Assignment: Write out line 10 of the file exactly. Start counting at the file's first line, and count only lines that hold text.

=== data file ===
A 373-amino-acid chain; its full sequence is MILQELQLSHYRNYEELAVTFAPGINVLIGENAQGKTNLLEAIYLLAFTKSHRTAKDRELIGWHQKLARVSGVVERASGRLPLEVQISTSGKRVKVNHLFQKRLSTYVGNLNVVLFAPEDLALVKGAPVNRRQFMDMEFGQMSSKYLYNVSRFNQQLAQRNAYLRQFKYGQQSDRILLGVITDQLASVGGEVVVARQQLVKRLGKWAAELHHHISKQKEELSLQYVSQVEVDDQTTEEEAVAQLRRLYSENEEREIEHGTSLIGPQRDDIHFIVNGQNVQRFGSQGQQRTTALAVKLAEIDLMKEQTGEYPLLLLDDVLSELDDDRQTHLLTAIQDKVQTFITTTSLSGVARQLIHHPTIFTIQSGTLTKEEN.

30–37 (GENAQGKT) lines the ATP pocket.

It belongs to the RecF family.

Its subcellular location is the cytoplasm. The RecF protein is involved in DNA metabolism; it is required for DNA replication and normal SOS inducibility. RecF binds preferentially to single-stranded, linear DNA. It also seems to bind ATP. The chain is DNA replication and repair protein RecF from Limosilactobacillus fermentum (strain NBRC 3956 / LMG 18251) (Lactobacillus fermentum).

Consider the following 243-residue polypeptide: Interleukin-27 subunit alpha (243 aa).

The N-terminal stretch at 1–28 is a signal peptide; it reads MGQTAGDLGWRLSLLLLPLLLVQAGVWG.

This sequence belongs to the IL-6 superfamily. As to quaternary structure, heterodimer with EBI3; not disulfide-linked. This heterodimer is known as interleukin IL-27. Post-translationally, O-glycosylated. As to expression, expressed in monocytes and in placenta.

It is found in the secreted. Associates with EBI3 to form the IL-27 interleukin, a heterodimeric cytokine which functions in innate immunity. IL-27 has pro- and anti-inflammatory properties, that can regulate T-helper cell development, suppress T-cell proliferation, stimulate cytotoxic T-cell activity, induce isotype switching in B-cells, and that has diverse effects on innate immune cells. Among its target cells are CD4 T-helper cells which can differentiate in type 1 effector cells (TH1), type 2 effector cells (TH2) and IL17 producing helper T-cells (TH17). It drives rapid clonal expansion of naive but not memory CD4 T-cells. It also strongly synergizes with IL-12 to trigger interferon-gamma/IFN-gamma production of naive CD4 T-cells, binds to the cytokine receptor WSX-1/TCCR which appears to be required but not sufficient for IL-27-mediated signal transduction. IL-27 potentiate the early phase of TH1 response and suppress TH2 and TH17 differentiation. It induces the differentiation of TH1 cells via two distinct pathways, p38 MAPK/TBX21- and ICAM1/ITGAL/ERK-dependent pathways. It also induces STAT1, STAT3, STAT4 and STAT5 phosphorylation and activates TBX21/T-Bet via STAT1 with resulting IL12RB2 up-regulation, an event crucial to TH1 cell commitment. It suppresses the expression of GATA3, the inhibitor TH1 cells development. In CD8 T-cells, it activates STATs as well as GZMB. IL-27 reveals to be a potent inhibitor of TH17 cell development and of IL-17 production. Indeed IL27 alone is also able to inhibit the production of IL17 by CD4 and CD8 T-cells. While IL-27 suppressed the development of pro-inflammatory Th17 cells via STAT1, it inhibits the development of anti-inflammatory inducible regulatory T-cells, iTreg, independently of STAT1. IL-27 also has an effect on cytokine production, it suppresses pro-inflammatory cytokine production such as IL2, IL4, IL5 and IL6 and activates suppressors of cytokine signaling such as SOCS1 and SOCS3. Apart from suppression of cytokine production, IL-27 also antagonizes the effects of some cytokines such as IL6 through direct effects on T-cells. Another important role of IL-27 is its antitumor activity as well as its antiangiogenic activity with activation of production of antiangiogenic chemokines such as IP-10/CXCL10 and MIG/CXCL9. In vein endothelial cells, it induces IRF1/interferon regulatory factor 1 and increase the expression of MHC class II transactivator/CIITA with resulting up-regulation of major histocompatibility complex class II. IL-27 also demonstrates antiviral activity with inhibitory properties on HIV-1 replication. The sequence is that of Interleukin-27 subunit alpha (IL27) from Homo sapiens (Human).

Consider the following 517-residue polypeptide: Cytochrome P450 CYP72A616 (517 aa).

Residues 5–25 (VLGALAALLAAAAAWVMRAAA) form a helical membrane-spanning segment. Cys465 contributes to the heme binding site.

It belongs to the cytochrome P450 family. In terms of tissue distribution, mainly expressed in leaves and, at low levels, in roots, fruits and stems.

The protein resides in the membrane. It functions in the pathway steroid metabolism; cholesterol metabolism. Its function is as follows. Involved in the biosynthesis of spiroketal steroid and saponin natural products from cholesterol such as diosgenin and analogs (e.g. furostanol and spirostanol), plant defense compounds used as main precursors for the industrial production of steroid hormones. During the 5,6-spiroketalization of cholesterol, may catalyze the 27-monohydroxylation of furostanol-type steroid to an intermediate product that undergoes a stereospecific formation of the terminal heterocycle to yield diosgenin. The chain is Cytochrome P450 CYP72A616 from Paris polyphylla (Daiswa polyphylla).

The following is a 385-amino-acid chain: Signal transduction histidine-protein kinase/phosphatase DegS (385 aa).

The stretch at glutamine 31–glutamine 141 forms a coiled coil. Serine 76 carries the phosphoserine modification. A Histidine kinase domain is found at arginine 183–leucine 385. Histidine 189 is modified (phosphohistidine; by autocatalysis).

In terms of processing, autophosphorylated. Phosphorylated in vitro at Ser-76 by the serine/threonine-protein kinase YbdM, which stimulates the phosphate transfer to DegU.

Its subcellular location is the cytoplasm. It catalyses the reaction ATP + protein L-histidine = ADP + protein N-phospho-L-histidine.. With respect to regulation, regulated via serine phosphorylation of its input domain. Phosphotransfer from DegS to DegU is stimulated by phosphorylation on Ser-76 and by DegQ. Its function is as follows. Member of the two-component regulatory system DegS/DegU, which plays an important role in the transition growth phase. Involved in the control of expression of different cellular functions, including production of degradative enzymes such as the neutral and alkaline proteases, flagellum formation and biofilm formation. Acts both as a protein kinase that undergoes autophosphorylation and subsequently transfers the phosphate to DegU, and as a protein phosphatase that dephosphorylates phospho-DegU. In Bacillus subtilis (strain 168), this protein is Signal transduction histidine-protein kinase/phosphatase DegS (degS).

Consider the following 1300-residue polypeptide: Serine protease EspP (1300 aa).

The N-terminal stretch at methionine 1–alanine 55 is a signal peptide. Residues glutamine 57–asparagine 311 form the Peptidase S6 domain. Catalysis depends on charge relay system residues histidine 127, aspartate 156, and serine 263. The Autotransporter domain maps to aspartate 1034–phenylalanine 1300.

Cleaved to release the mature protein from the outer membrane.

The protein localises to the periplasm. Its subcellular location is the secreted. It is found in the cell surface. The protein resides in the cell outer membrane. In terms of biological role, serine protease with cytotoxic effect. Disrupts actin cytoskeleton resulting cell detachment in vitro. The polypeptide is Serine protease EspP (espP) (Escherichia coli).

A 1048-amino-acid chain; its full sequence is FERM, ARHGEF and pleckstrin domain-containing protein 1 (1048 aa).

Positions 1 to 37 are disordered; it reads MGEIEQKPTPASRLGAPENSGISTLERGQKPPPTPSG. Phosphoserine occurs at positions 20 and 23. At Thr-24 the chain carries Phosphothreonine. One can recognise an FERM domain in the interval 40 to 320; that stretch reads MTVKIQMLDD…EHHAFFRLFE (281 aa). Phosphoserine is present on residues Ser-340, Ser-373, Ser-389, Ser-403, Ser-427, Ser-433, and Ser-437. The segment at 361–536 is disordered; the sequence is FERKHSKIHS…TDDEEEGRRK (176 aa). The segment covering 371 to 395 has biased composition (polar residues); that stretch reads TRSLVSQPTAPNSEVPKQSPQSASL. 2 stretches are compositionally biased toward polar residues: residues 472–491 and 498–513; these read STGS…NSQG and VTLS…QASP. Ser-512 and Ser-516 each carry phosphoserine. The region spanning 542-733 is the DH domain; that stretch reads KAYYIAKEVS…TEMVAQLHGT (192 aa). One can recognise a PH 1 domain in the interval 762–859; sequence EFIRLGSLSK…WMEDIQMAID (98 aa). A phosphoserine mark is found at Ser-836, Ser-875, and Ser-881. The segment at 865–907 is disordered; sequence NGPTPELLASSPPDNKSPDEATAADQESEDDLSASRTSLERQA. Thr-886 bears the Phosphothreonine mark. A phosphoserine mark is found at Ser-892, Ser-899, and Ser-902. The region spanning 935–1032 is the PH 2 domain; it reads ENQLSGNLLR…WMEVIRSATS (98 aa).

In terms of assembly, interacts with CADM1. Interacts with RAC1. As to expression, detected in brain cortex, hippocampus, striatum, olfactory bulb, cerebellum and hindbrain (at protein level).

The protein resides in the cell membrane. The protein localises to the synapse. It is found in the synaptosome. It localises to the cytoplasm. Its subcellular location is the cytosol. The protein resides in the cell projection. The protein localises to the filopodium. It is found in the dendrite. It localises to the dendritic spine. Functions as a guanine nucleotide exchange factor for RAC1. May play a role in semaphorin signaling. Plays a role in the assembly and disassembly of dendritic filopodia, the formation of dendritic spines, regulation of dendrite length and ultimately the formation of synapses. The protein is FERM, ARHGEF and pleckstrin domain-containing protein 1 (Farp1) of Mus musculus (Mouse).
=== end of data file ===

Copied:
Residues 5–25 (VLGALAALLAAAAAWVMRAAA) form a helical membrane-spanning segment. Cys465 contributes to the heme binding site.